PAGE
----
After the hottest summer on record since 1884, many wondered whether the heat had left the property market. Now, Chancellor Kwasi Kwarteng has delivered his mini-budget announcing changes to stamp duty, cuts on income tax – which is especially beneficial to those in the higher income bracket – as well as no limits on bankers' bonuses. The question is, “how quickly will the housing market adapt to the changes?”
Some might say the Government’s ‘Growth Plan’ leans towards making London and prime UK locations a more attractive place to earn, live and invest, and I would have to agree.
In the prime property market, the single rate of higher income tax at 40% (coming into place from April 2023), and unlimited bankers bonus’ will encourage prosperity in the Capital, giving buyers with higher incomes increased confidence to put down roots, build businesses and make investments here.
Prior to this announcement, my expectation was that the market would remain resilient, with buyers adjusting their budgets to factor in rising living costs. I have no doubt this will still remain a consideration as the cost of living crisis will impact everyone, but it may also help focus and drive decisions around relocation.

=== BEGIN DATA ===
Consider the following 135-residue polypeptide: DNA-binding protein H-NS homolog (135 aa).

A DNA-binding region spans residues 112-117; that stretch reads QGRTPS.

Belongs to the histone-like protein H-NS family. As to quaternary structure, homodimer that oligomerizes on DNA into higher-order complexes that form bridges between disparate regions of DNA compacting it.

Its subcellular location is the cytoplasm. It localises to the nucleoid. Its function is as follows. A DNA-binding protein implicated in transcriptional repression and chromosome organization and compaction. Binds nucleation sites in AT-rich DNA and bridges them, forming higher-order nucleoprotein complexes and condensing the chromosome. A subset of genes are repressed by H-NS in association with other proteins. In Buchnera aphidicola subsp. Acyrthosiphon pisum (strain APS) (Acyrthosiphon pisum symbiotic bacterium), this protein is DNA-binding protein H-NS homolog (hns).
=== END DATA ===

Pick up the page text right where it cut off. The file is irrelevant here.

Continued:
It is great news for first time buyers getting onto the property ladder, and hopefully the reduction in stamp duty will help soften the blow on increasing mortgage rates, and that the increase in first time buyers will kick start chains. However with lack of stock and pent up demand still very much an issue, cuts to stamp duty may prolong this problem.
While the Bank of England raised interest rates from 1.75% to 2.25% - the highest level for 14 years - and indicated that the UK may already be in a recession, for many who have traded in the property market over the last 50 years, rising interest rates aren’t something new. The cost of borrowing is still competitive, and having been ‘spoilt’ in recent years with such low rates, we are actually seeing a return to a sort of normality.
We wait to see what direction the Renters Reform Bill will take under the new Government’s direction – will it drive more landlords to sell their investment property? With landlords owning 19%* of the available property in the UK, we hope that a balance can be achieved to ensure that letting property is still seen as a wise investment, and that the changes in stamp duty are seen positively.
All in all, the love affair with property continues and is, in many opinions, a relatively stable personal pension pot alternative. Property remains a solid investment and I believe the appetite to return to the capital will continue to grow. But of course, making the right investment is key, which is why I always recommend speaking to one of our team, who will offer straightforward, sensible advice to suit your approach when it comes to your next move or investment.
Polly Ogden Duffy, Managing Director
* English Housing Survey - Headline Report, 2020-21